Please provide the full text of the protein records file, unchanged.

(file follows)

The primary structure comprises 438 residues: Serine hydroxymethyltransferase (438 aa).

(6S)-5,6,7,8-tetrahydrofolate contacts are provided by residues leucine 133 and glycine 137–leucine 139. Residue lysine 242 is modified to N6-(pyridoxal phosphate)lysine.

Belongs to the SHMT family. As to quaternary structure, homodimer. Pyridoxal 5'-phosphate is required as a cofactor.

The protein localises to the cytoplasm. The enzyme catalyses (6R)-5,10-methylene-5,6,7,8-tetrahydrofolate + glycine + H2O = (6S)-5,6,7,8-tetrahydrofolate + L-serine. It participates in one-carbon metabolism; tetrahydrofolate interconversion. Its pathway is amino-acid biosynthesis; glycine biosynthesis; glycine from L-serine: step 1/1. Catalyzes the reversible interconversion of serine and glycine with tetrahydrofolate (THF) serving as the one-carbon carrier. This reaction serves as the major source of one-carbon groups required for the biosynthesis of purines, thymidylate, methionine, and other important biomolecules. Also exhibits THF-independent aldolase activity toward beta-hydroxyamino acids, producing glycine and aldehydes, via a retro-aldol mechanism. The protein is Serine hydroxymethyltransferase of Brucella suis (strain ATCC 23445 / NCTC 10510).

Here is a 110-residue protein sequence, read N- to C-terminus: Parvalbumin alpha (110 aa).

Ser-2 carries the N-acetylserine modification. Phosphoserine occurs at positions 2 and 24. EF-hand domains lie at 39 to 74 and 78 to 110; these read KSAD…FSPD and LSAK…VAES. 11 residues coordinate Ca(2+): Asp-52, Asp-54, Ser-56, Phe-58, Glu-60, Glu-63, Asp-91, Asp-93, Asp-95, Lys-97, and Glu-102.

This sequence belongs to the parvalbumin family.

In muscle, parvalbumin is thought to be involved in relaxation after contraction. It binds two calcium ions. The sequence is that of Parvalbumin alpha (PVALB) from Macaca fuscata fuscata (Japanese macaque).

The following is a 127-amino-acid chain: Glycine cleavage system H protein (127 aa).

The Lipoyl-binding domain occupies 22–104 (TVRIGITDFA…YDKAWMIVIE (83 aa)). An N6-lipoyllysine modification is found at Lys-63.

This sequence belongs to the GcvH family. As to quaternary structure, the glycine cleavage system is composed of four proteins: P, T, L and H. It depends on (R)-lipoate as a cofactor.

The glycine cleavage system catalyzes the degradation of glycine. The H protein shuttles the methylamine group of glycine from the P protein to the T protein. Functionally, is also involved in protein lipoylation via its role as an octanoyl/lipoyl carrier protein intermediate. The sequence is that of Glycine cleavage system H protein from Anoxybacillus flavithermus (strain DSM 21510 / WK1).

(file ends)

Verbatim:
The primary structure comprises 438 residues: Serine hydroxymethyltransferase (438 aa).

(6S)-5,6,7,8-tetrahydrofolate contacts are provided by residues leucine 133 and glycine 137–leucine 139. Residue lysine 242 is modified to N6-(pyridoxal phosphate)lysine.

Belongs to the SHMT family. As to quaternary structure, homodimer. Pyridoxal 5'-phosphate is required as a cofactor.

The protein localises to the cytoplasm. The enzyme catalyses (6R)-5,10-methylene-5,6,7,8-tetrahydrofolate + glycine + H2O = (6S)-5,6,7,8-tetrahydrofolate + L-serine. It participates in one-carbon metabolism; tetrahydrofolate interconversion. Its pathway is amino-acid biosynthesis; glycine biosynthesis; glycine from L-serine: step 1/1. Catalyzes the reversible interconversion of serine and glycine with tetrahydrofolate (THF) serving as the one-carbon carrier. This reaction serves as the major source of one-carbon groups required for the biosynthesis of purines, thymidylate, methionine, and other important biomolecules. Also exhibits THF-independent aldolase activity toward beta-hydroxyamino acids, producing glycine and aldehydes, via a retro-aldol mechanism. The protein is Serine hydroxymethyltransferase of Brucella suis (strain ATCC 23445 / NCTC 10510).

Here is a 110-residue protein sequence, read N- to C-terminus: Parvalbumin alpha (110 aa).

Ser-2 carries the N-acetylserine modification. Phosphoserine occurs at positions 2 and 24. EF-hand domains lie at 39 to 74 and 78 to 110; these read KSAD…FSPD and LSAK…VAES. 11 residues coordinate Ca(2+): Asp-52, Asp-54, Ser-56, Phe-58, Glu-60, Glu-63, Asp-91, Asp-93, Asp-95, Lys-97, and Glu-102.

This sequence belongs to the parvalbumin family.

In muscle, parvalbumin is thought to be involved in relaxation after contraction. It binds two calcium ions. The sequence is that of Parvalbumin alpha (PVALB) from Macaca fuscata fuscata (Japanese macaque).

The following is a 127-amino-acid chain: Glycine cleavage system H protein (127 aa).

The Lipoyl-binding domain occupies 22–104 (TVRIGITDFA…YDKAWMIVIE (83 aa)). An N6-lipoyllysine modification is found at Lys-63.

This sequence belongs to the GcvH family. As to quaternary structure, the glycine cleavage system is composed of four proteins: P, T, L and H. It depends on (R)-lipoate as a cofactor.

The glycine cleavage system catalyzes the degradation of glycine. The H protein shuttles the methylamine group of glycine from the P protein to the T protein. Functionally, is also involved in protein lipoylation via its role as an octanoyl/lipoyl carrier protein intermediate. The sequence is that of Glycine cleavage system H protein from Anoxybacillus flavithermus (strain DSM 21510 / WK1).